The LA Times asked its reporters and critics to highlight figures in entertainment and the arts who will be making news in 2014. Here’s who they picked:
Ansel Elgort | Actor
Before Ansel Elgort was cast in two of next year's most highly anticipated movies, he had 900 followers on Instagram. Now — just months after shooting the dystopian action flick "Divergent" and the cancer love story "The Fault in Our Stars" — he's up to more than 117,000.
Both films are adaptations of bestselling young-adult novels, and if fans of the books turn up at theaters in droves, Elgort is primed to become the next big teen heartthrob. In a way, though, the 19-year-old has been readying himself for the spotlight for years. Growing up in Manhattan, he performed the Nutcracker with the New York City Ballet and attended LaGuardia High School — the performing arts school that 1980's "Fame" was based on. His parents were also in the arts: His mother is opera director Grethe Holby and his father, Arthur Elgort, shot photographs for Vogue.
Did your parents' professions influence your decision to be an actor?
It was monumental that they were in the arts. My dad was always taking photos of us at home, and even on set — he'd bring us along and stick us in the photos in the background. It was almost the beginning of acting for me, like, "Hey, you go over there and play basketball in the background, and don't even think about the camera."
In "Divergent," you play the brother of Shailene Woodley's character. In "The Fault in Our Stars," you're her lover. Have you two become really close?
I think she had a lot to do with me getting the part in "Fault." We were actually in the middle of "Divergent" when I auditioned, and she already had the part. So after our chemistry read, we were back on the "Divergent" set and she actually said, "Ansel, your audition was the best." And she sort of lobbied for me, I think.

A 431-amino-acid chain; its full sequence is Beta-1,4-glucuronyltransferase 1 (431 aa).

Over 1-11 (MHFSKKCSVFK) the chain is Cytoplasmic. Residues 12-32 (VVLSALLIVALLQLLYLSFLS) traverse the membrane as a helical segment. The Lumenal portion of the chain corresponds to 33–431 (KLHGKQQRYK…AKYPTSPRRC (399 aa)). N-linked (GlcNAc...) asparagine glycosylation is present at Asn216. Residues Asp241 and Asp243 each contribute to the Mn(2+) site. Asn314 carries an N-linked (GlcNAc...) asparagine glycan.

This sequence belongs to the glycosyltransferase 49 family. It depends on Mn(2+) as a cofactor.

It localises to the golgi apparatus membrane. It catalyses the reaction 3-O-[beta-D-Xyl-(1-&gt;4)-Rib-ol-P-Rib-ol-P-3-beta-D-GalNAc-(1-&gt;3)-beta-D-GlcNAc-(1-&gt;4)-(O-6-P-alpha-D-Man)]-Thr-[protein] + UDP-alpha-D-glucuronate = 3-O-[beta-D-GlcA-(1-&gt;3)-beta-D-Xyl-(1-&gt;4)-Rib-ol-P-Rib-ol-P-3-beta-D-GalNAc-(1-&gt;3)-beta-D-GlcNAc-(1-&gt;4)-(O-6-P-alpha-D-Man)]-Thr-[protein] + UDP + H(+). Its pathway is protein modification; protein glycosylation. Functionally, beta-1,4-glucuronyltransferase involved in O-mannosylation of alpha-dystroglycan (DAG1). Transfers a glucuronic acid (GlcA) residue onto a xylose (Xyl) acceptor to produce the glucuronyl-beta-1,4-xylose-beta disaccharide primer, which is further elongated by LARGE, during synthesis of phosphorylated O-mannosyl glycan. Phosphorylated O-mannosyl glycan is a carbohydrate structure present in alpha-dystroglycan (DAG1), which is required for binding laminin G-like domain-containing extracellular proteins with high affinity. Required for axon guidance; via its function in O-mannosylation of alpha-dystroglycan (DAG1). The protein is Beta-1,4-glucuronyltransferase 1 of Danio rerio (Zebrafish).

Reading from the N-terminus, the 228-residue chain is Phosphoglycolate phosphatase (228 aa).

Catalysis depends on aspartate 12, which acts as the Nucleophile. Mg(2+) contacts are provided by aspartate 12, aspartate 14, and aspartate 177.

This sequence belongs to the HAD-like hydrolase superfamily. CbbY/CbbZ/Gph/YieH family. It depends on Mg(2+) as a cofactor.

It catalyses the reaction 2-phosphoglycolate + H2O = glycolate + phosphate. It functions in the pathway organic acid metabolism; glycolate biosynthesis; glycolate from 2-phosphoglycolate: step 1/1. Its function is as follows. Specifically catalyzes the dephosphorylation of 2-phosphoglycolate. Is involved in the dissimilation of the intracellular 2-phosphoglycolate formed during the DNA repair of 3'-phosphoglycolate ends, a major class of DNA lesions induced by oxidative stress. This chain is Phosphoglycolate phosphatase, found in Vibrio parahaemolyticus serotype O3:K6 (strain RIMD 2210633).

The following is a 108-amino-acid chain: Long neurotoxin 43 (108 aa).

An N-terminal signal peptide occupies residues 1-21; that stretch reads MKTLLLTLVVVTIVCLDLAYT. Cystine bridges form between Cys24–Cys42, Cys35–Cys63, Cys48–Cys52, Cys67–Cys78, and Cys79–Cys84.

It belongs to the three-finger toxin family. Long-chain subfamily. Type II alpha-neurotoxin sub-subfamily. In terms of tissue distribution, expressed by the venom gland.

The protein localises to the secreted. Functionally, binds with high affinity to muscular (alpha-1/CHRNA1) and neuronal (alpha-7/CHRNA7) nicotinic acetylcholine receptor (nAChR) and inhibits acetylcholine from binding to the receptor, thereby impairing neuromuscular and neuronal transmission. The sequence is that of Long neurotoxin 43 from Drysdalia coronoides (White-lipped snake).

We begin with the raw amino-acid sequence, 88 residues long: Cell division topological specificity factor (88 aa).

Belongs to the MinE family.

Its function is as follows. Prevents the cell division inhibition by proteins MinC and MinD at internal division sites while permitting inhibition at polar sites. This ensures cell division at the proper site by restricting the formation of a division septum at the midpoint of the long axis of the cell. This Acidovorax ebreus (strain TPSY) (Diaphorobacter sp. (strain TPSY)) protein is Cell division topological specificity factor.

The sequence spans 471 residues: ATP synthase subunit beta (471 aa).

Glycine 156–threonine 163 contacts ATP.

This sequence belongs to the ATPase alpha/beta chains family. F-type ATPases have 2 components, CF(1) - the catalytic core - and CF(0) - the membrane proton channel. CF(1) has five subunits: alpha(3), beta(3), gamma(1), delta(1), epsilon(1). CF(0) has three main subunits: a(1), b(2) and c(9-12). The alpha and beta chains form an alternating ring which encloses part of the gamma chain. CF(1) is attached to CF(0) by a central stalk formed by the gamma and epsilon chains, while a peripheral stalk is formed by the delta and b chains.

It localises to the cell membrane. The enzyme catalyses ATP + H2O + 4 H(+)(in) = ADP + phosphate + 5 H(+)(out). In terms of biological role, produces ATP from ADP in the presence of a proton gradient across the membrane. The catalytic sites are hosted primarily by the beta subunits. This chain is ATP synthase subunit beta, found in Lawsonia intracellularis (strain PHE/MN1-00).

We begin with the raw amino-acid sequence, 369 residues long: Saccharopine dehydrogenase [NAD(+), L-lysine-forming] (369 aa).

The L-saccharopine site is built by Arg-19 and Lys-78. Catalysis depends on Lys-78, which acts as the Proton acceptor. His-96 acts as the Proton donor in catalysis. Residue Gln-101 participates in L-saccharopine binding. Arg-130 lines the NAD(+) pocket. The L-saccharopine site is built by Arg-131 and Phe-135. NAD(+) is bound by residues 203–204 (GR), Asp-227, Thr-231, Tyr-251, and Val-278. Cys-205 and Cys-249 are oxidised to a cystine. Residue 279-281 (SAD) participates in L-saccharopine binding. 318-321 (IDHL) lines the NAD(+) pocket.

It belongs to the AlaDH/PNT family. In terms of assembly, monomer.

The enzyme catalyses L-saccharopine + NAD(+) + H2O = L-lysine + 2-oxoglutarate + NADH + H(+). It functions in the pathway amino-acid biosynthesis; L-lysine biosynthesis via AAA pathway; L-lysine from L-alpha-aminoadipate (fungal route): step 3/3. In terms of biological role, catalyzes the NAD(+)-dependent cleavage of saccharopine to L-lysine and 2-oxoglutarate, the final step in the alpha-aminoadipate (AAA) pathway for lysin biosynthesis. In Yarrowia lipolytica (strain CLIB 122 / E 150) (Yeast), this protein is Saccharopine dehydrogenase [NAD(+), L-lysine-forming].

Once you got the part, what kind of research did you do to play a cancer patient?
What I wanted to know is what my character would have heard from the doctors — what it would have been like to lose a leg, or how to make a decision to travel somewhere for treatment. We also had a lot of kids on set who were real cancer survivors, and they were so excited and nice. No one was like, "You don't really have cancer." There were no hard feelings.
How do you think you'll handle the attention that might be coming your way in the next few months?
I live in Brooklyn, and I'm going to do everything in my power to remain normal and keep my life as it is. I like to go to the rock climbing wall. And I do this thing called Warhammer, where I paint miniature [figurines]. They're like a very small army of soldiers that you use in a game. Kind of like in "The 40-Year-Old Virgin." I also produce house music and DJ under the name Ansolo.
How do you get into clubs to DJ if you're underage?
You can DJ at 18 in clubs. I've DJed at [the nightclub] Pacha, and they walk me over to the booth, and at the end of the night, they just escort me out.